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Archive through August 17, 2017ken hercenberg08-17-17  09:50 am
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Chris Grimm, CSI, CCS, SCIP
Senior Member
Username: chris_grimm_ccs_scip

Post Number: 557
Registered: 02-2014
Posted on Sunday, May 01, 2022 - 07:36 pm:   Edit PostDelete PostPrint Post

ANSI A326.3 has been updated to includes use categories for different levels of slip resistance. See https://www.tcnatile.com/industry-issues/dcof.html --> https://www.tcnatile.com/images/pdfs/ANSI_A326.3_2021_February_2022_Locked.pdf

(A while back we were discussing here of the need for such: http://discus.4specs.com/discus/messages/7868/6251.html)

The new recommendations the way I understand them, compared with Daltile's recommendations:

Category:ANSI A326.3-2021(released 2022):Daltile:
Interior, Dry (ID) Minimum 0.42 dry test method0.42 dry
Interior, Wet (IW) Minimum 0.42 wet test method0.42 wet test
Dining Areas(no guidance)0.50 wet test (has disappeared in their latest guide)
Interior, Wet Plus (IW+) Manufacturer-Declared, or minimum 0.50 wet test method in the absence of manufacturer-declared classification0.60 wet test
Exterior, Wet (EW) Manufacturer-Declared, or minimum 0.55 wet test method in the absence of manufacturer-declared classification0.60 wet test
Oils/Greases (O/G) Manufacturer-Declared, or minimum 0.55 wet test method in the absence of manufacturer-declared classification0.60 wet test
Ramps, Stairs/Landings(no guidance)0.65 wet test

Am I getting this right that according to the strangely worded standard, hard surface flooring manufacturers can simply declare their products to be within a category regardless of the actual test values???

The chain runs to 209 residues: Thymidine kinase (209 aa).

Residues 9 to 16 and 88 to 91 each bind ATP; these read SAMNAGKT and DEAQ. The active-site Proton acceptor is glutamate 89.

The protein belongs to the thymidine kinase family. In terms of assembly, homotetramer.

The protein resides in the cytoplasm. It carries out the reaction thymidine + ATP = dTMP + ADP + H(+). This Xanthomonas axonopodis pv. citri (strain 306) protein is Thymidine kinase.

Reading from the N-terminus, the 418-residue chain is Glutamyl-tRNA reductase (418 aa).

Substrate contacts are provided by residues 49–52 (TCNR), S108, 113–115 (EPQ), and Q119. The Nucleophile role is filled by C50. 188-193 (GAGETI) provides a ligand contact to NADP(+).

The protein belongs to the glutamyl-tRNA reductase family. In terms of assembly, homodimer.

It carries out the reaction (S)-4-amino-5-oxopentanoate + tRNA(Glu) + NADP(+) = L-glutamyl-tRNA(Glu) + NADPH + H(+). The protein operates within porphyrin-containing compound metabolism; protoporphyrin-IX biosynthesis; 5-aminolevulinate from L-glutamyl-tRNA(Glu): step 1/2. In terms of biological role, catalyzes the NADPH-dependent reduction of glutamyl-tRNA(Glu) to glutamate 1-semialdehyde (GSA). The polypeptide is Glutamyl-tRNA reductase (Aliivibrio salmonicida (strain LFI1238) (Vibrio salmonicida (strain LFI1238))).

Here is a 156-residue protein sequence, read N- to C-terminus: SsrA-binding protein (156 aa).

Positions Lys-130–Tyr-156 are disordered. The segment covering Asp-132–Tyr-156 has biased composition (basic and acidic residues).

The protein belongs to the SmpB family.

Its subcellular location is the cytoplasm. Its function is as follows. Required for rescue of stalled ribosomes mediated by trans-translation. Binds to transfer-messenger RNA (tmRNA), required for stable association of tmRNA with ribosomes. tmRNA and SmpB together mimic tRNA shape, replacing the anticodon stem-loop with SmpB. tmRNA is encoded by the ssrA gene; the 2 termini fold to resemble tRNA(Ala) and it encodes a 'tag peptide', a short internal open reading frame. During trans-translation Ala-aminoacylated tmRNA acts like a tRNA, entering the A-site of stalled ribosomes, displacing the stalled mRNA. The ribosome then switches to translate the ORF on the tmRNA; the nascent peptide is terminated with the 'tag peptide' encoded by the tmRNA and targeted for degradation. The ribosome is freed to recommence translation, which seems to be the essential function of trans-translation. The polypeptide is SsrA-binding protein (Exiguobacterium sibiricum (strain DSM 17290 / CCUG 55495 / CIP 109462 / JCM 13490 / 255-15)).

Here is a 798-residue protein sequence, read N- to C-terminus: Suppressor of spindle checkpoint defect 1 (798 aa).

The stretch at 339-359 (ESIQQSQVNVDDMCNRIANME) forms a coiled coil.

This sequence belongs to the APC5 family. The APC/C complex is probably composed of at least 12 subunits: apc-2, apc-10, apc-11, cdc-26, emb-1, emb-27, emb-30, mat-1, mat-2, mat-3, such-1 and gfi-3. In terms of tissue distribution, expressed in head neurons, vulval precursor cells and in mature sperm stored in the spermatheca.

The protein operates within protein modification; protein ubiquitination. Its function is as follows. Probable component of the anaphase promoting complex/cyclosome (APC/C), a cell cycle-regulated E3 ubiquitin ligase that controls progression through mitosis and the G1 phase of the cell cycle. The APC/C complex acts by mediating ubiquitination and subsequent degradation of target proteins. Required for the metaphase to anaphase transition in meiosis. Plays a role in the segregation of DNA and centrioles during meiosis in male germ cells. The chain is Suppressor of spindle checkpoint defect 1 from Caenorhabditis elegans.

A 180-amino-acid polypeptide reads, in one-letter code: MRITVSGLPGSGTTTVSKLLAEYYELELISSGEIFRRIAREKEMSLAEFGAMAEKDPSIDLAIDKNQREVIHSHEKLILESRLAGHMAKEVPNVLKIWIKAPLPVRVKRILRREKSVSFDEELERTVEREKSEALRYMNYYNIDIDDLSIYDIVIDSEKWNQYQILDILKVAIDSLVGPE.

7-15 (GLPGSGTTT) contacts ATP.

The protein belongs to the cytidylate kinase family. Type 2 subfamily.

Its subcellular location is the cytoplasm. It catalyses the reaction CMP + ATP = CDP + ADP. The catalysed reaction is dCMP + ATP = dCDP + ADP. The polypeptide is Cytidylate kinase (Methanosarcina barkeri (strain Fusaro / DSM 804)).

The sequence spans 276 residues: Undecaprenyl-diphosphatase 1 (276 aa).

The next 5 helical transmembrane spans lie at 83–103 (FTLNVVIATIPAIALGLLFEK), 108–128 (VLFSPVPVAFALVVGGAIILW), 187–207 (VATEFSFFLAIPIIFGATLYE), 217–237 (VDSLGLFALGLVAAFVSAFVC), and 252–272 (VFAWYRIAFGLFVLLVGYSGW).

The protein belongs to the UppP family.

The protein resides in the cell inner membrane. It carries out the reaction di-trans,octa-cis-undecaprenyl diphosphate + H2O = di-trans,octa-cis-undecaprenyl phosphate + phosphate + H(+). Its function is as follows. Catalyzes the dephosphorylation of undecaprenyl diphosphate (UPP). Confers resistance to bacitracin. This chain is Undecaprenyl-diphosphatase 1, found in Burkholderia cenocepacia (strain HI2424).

And there is still wording that attempts to implicate the specifier if a higher than recommended category or DCOF is not specified. "Regardless of declared product use classification, specifier shall determine materials appropriate for specific project conditions, considering by way of example, but not in limitation, type of use, traffic, expected contaminants, expected maintenance, expected wear, and manufacturers’ guidelines and recommendations."

So basically there is still no definitive guidance. What am I to do, specify an 80-grit sandpaper-like surface on every tile for every project now?

If I go with the new recommendations I see they are noticeably less stringent than Daltile's, which were the only thing we had to go on before (because of ANSI's A137.1-2012 wording in Section, 3rd paragraph that persisted in the new A326.3, and no other manufacturers to my knowledge were willing or able to help us out with detailed guidance). If Daltile products end up being used but this standard is specified, does that mean we are specifying something inferior to what the manufacturer recommends? I see that Daltile's guidance is finally available online now, https://www.daltile.com/why-daltile/industry-standards/dcof-slip-resistance-testing-reading-test-results.

Biggest problem with ANSI's continued implicate-the-specifier wording is the specifier rarely if ever selects the tiles, and will always be overruled by the designers no matter what the performance requirements are in the spec. That wording represents a fundamental misunderstanding of the specifier/architect relationship. It's the interior designer + owner, or in some cases the architect + owner who select the tiles. In the past 10 years trying to explain higher-than-0.42 DCOFs to numerous designers, they nod and walk away from the meeting but I've never heard them say thanks for that info, we're changing this or that in our selections as a result. Frankly I never hear about it so if they show something that doesn't comply with the spec I don't know how that is my fault, I tried my best, and I specified appropriate performance per the standard or better.